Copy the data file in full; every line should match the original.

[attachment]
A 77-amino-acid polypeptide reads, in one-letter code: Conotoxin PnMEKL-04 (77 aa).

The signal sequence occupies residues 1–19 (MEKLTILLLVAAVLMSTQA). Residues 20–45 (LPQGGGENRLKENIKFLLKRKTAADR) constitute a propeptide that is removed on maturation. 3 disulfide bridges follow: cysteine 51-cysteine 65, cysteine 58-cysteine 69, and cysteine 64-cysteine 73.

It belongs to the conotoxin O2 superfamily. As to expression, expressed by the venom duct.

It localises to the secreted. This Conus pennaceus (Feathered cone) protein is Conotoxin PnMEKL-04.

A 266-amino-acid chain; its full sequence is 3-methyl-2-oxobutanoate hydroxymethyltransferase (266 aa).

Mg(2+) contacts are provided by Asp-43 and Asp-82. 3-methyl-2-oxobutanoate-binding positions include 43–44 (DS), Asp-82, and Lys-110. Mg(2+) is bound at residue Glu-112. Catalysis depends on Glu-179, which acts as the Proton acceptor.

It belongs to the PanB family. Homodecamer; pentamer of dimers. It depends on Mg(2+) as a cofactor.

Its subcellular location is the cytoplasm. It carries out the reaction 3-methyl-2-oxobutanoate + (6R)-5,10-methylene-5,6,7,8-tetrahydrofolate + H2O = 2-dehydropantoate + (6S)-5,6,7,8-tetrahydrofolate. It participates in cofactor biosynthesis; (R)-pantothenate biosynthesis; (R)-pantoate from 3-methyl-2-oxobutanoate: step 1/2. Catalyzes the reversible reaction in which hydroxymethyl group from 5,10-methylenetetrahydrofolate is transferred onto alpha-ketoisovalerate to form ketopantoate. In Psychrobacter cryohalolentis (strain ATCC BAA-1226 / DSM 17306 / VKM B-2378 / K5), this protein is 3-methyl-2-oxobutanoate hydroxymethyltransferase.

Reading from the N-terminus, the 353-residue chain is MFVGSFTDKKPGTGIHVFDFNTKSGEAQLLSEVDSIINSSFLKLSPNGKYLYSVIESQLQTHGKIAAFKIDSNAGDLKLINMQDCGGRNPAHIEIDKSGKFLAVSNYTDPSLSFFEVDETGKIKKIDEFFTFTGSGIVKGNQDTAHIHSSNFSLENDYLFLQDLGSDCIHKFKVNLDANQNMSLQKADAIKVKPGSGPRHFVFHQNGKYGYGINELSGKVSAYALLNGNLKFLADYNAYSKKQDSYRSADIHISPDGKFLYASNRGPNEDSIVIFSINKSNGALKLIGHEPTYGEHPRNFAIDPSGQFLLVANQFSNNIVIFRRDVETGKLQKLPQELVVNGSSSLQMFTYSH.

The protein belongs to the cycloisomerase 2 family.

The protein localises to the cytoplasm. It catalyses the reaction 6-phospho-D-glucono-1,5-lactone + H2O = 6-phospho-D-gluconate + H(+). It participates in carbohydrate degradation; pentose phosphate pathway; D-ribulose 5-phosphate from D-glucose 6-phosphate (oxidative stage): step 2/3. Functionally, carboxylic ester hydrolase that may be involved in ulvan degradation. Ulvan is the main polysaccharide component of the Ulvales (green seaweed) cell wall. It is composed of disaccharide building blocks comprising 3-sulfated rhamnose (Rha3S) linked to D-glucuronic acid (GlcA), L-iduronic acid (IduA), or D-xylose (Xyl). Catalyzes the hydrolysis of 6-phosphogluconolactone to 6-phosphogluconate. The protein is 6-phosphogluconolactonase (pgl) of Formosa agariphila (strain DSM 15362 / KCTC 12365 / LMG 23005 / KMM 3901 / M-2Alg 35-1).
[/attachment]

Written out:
A 77-amino-acid polypeptide reads, in one-letter code: Conotoxin PnMEKL-04 (77 aa).

The signal sequence occupies residues 1–19 (MEKLTILLLVAAVLMSTQA). Residues 20–45 (LPQGGGENRLKENIKFLLKRKTAADR) constitute a propeptide that is removed on maturation. 3 disulfide bridges follow: cysteine 51-cysteine 65, cysteine 58-cysteine 69, and cysteine 64-cysteine 73.

It belongs to the conotoxin O2 superfamily. As to expression, expressed by the venom duct.

It localises to the secreted. This Conus pennaceus (Feathered cone) protein is Conotoxin PnMEKL-04.

A 266-amino-acid chain; its full sequence is 3-methyl-2-oxobutanoate hydroxymethyltransferase (266 aa).

Mg(2+) contacts are provided by Asp-43 and Asp-82. 3-methyl-2-oxobutanoate-binding positions include 43–44 (DS), Asp-82, and Lys-110. Mg(2+) is bound at residue Glu-112. Catalysis depends on Glu-179, which acts as the Proton acceptor.

It belongs to the PanB family. Homodecamer; pentamer of dimers. It depends on Mg(2+) as a cofactor.

Its subcellular location is the cytoplasm. It carries out the reaction 3-methyl-2-oxobutanoate + (6R)-5,10-methylene-5,6,7,8-tetrahydrofolate + H2O = 2-dehydropantoate + (6S)-5,6,7,8-tetrahydrofolate. It participates in cofactor biosynthesis; (R)-pantothenate biosynthesis; (R)-pantoate from 3-methyl-2-oxobutanoate: step 1/2. Catalyzes the reversible reaction in which hydroxymethyl group from 5,10-methylenetetrahydrofolate is transferred onto alpha-ketoisovalerate to form ketopantoate. In Psychrobacter cryohalolentis (strain ATCC BAA-1226 / DSM 17306 / VKM B-2378 / K5), this protein is 3-methyl-2-oxobutanoate hydroxymethyltransferase.

Reading from the N-terminus, the 353-residue chain is MFVGSFTDKKPGTGIHVFDFNTKSGEAQLLSEVDSIINSSFLKLSPNGKYLYSVIESQLQTHGKIAAFKIDSNAGDLKLINMQDCGGRNPAHIEIDKSGKFLAVSNYTDPSLSFFEVDETGKIKKIDEFFTFTGSGIVKGNQDTAHIHSSNFSLENDYLFLQDLGSDCIHKFKVNLDANQNMSLQKADAIKVKPGSGPRHFVFHQNGKYGYGINELSGKVSAYALLNGNLKFLADYNAYSKKQDSYRSADIHISPDGKFLYASNRGPNEDSIVIFSINKSNGALKLIGHEPTYGEHPRNFAIDPSGQFLLVANQFSNNIVIFRRDVETGKLQKLPQELVVNGSSSLQMFTYSH.

The protein belongs to the cycloisomerase 2 family.

The protein localises to the cytoplasm. It catalyses the reaction 6-phospho-D-glucono-1,5-lactone + H2O = 6-phospho-D-gluconate + H(+). It participates in carbohydrate degradation; pentose phosphate pathway; D-ribulose 5-phosphate from D-glucose 6-phosphate (oxidative stage): step 2/3. Functionally, carboxylic ester hydrolase that may be involved in ulvan degradation. Ulvan is the main polysaccharide component of the Ulvales (green seaweed) cell wall. It is composed of disaccharide building blocks comprising 3-sulfated rhamnose (Rha3S) linked to D-glucuronic acid (GlcA), L-iduronic acid (IduA), or D-xylose (Xyl). Catalyzes the hydrolysis of 6-phosphogluconolactone to 6-phosphogluconate. The protein is 6-phosphogluconolactonase (pgl) of Formosa agariphila (strain DSM 15362 / KCTC 12365 / LMG 23005 / KMM 3901 / M-2Alg 35-1).